In the movie City Slickers, the holiday cowboys struggle with the concept of setting a VCR timer. President Reagan said he dreamed of seeing VCRs made easier to program before he left office.

Panasonic tried to use bar codes to set a VCR timer, and the next year in 1988, Germany’s Grundig came up with a master plan to compete. Unfortunately a lot went wrong.

Grundig’s factory in Nuremburg pre-set the clocks on its VCRs to save users the trouble. But this meant they arrived in British shops on Continental time, and the instruction manual neglected to say how the clock could be re-set.

Grundig’s VS 540 VCR also sported a new feature, called text programming. The VCR contained an ordinary teletext decoder, of the type then found only in TV sets.

The user switched this decoder on to display whichever broadcast teletext pages showed the times for the day’s TV programmes.

Buttons on the remote control moved a screen cursor to the entry for a programme, and its scheduled start time.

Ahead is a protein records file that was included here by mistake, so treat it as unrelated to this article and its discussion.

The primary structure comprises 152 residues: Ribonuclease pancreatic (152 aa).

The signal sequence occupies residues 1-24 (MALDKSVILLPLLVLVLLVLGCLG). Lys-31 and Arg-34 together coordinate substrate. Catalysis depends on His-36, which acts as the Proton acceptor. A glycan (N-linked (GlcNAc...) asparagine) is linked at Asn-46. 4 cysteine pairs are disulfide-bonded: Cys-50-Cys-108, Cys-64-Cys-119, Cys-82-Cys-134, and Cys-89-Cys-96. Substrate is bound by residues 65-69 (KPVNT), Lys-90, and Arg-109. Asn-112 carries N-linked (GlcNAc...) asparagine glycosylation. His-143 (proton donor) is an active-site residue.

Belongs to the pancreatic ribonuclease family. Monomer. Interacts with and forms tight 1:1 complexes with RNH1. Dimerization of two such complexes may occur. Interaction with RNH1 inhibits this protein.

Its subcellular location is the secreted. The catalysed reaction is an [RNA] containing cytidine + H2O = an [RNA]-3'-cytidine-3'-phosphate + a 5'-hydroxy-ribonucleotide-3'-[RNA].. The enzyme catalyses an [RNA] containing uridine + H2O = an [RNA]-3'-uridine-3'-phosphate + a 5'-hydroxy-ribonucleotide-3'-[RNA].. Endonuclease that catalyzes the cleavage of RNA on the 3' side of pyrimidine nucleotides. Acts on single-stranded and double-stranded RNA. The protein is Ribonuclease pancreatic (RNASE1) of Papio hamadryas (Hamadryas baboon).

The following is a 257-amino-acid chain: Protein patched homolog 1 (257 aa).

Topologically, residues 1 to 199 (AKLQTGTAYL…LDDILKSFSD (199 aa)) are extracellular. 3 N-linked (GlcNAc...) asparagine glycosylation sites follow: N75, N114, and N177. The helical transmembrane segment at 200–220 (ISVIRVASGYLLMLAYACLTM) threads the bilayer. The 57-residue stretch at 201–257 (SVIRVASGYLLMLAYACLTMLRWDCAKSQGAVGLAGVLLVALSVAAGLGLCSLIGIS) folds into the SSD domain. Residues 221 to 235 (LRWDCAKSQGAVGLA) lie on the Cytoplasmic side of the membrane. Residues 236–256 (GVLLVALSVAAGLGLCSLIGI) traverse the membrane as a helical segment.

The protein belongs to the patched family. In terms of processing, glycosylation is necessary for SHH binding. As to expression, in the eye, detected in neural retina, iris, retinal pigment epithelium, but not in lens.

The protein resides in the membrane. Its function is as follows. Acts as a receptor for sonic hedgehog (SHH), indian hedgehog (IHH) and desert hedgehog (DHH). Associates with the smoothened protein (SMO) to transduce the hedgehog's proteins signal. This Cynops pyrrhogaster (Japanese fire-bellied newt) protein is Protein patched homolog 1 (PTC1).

Pressing OK on the remote then automatically set the timer to start recording at this time. The stop time was set by moving the cursor onto the entry for the programme that followed, and pressing OK again.

The complicated German design again caused difficulties in the UK. The timer worked on a 24-hour clock, and expected a dot between the hours and minutes, because that was how German stations ARD and ZDF worked. Britain’s ITV and Channel 4 teletext also worked this way.

But the BBC used a 12-hour clock, and saved precious screen space by omitting the dots. Until modified, the German VCR could only be set to tape BBC TV programmes transmitted in the morning.

Owners also found that the German VCR could be fooled when asked to tape a programme with a number in the title, like the movie 1941. The VCR mistook it for 7.41 pm.


Grundig’s VCR could also be programmed 364 days ahead. Do you know what you will be watching a year from tomorrow?

By the time all the bugs were sorted out, VideoPlus had arrived from Gemstar in the USA.